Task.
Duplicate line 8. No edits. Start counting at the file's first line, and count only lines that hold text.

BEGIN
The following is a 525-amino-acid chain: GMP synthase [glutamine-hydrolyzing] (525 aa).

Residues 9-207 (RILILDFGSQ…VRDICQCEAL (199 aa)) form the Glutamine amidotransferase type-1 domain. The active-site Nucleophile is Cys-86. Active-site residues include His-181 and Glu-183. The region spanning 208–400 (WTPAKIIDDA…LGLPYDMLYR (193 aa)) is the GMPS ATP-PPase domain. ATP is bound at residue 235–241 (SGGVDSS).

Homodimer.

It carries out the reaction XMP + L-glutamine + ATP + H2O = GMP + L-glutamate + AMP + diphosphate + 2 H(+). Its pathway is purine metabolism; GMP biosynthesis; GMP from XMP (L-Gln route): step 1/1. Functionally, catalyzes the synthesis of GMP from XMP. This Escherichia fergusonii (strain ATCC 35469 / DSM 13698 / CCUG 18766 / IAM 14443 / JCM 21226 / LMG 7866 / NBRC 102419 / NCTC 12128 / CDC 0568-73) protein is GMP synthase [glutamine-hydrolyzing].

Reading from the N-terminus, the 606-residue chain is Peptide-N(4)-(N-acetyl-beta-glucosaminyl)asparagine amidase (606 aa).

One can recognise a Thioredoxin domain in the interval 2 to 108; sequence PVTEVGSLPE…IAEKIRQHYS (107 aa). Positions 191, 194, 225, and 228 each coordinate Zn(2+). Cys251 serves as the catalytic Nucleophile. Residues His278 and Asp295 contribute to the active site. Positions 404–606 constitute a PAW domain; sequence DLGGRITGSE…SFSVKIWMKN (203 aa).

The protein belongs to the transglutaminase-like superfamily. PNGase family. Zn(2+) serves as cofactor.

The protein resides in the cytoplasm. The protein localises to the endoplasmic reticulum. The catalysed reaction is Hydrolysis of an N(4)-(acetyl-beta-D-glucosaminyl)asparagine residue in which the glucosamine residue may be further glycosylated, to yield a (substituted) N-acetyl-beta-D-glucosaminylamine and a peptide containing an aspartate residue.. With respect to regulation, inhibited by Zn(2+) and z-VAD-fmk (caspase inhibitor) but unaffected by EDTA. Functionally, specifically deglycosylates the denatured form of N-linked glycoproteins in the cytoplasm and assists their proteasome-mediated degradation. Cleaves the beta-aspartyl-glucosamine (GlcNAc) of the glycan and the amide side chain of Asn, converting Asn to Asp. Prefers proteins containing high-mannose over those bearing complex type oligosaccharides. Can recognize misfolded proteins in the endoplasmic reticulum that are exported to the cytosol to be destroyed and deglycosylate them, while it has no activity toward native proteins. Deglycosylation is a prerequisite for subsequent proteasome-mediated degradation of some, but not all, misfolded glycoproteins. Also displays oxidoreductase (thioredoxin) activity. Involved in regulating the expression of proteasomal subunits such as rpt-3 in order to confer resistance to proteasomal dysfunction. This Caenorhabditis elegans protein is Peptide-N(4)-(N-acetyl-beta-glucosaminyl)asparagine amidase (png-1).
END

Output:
The protein resides in the cytoplasm. The protein localises to the endoplasmic reticulum. The catalysed reaction is Hydrolysis of an N(4)-(acetyl-beta-D-glucosaminyl)asparagine residue in which the glucosamine residue may be further glycosylated, to yield a (substituted) N-acetyl-beta-D-glucosaminylamine and a peptide containing an aspartate residue.. With respect to regulation, inhibited by Zn(2+) and z-VAD-fmk (caspase inhibitor) but unaffected by EDTA. Functionally, specifically deglycosylates the denatured form of N-linked glycoproteins in the cytoplasm and assists their proteasome-mediated degradation. Cleaves the beta-aspartyl-glucosamine (GlcNAc) of the glycan and the amide side chain of Asn, converting Asn to Asp. Prefers proteins containing high-mannose over those bearing complex type oligosaccharides. Can recognize misfolded proteins in the endoplasmic reticulum that are exported to the cytosol to be destroyed and deglycosylate them, while it has no activity toward native proteins. Deglycosylation is a prerequisite for subsequent proteasome-mediated degradation of some, but not all, misfolded glycoproteins. Also displays oxidoreductase (thioredoxin) activity. Involved in regulating the expression of proteasomal subunits such as rpt-3 in order to confer resistance to proteasomal dysfunction. This Caenorhabditis elegans protein is Peptide-N(4)-(N-acetyl-beta-glucosaminyl)asparagine amidase (png-1).